So... I write this blog based in Boston, which you may have heard had kind of an "issue" yesterday, as the entire security infrastructure of the city was nearly crippled as a result of, well.. an invasion by perennial "Aqua Teen Hunger Force" bad guys The Mooninites, basically.
Short version: A "guerilla marketing campaign" to help promote the cartoon and it's upcoming feature film was launched sometime back involving hanging up "Lite Brite"-style renderings of the video-game-like Mooninite characters in various places around various cities. Since whoever designed the things made the (bad) decision to "power" them via a strip of batteries and protruding wires, someone here in town thought one was a bomb, called it in, sightings poured in and everyone freaked out. Bomb squad, the two indie-marketing guys arrested, the whole shebang.
First thing: Yes, Boston now looks profoundly stupid, and we deserve to. People will be teasing Mayor Tom Menino about this for years. "No, Mayor Menino, New York is NOT being attacked by giant monsters... that's the Macy's Thanksgiving Parade." However...
Second thing: Whoever designed the things and put the battires and wires on the outside and didn't even consider that someone might find it alarming-looking: MORON.
Bottom line: Both parties need to resolve this FAST before they look any sillier. Boston: Try to get back the tax money you spent, take Turner's apology, slap the two kids who put them up on the wrist, don't do anything stupid like asking them to cancel the show. Turner Broadcasting: Promise not to do it again, give Boston the money, apologize, don't do anything stupid like canceling the show.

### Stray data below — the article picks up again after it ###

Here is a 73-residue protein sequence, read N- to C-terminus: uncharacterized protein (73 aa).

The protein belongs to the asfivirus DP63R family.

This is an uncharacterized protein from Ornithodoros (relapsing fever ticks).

What's interesting to me is how plainly this shows the "niche" nature of entertainment right now, generationally and otherwise. Think about it: If the cartoon character depicted was something pre-Internet universally-known like, say, Bugs Bunny... this never would've happened. Someone among the first-responders would've said "Hey, it's Bugs Bunny. Somebody call Warner Bros and ask if this is some kind of commercial." Warners would've said "yes, it's a commercial," situation defused, no panic, no problem. But now? Yes, "Aqua Teen Hunger Force" has been on for five years and is a HUGE cultural hallmark for it's target audience... but if you're not IN it's target audience of college-age-and-under YouTube devotees you've probably never heard of it, nor would you recognize a Mooninite if you saw one. All that would've needed to happen was for ONE person in the group of Boston first-responders to have recognized the icon as a TV cartoon character and this whole mess could've been avoided.